Partner Brian Swan discusses why the recent proposal from the law commission, that criminals must pay back their ill-gotten gains or face returning to prison, is unfair, in The Times.

 

Brian’s article was published in The Times, 1 October 2020, and can be found here.

The Law Commission has proposed additional powers be provided to recall released prisoners if they have not paid their confiscation order. Such measures would ensure convicted defendants pay their confiscation orders and prohibit them benefiting from their crime.

These proposed powers are unfair; the purpose of releasing a prisoner on licence is to monitor and reintegrate the prisoner back into the community and prevent re-offending. To use this as a tool to ensure payment of a confiscation order fails to take into account that there is already provision for those who do not pay their confiscation orders to be sent to prison for non-payment.

When a confiscation order is made, a period of imprisonment is attached, and that default sentence can be activated, consecutive to the sentence given for the underlying offence. This occurs when the Enforcing Court determines that the defendant wilfully neglected to pay the order. Those who “wilfully neglect” to pay their orders are already at risk of receiving further terms of imprisonment.

In making a confiscation order, the judge determines the period in default based on its value. A mechanism is set out in the existing regime for imposing further imprisonment in the event of non-payment. To recall a defendant for a period of their licence when they have already served a sentence for non-payment would, effectively, punish them twice for the same act.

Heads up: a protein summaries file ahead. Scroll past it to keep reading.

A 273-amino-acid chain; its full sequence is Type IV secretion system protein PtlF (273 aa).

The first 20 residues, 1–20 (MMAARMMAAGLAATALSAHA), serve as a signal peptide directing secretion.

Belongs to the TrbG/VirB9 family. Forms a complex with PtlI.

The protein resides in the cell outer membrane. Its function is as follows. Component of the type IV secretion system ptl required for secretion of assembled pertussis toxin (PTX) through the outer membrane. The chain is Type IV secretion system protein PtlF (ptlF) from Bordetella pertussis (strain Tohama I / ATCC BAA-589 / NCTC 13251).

Furthermore, there are mechanisms in place that allow the Crown to apply to the Court to appoint a receiver of any known assets of the defendant.

There are various reasons why original orders are not paid in full: assets sold may not have realised their true value, or they may be subject to third-party interest, thereby preventing the defendant from being able to sell the assets, even if they wanted to. To punish a defendant in circumstances where non-payment is beyond their control is unfair.

It should be borne in mind that when an order is made, the burden is on the defendant to show they do not have the means to pay it. Defendants who face confiscation proceedings are often disbelieved at trial and may be seeking to prove a negative. Consequently, a tribunal could reach a decision and make an order on the basis the defendant lacks the credibility to discharge the burden of proving they cannot pay a particular sum. This would result in orders being made which the defendant cannot pay. Simply, because a defendant has been ordered to pay an amount does not mean they have that money available.

Notwithstanding the above, the recommendation to limit interest is a power the court should have. In some cases, defendants can never pay an order since the interest can, depending on the order’s amount, exceed a defendant’s capacity to pay. Having the ability to limit or freeze interest should therefore be at the court’s discretion.

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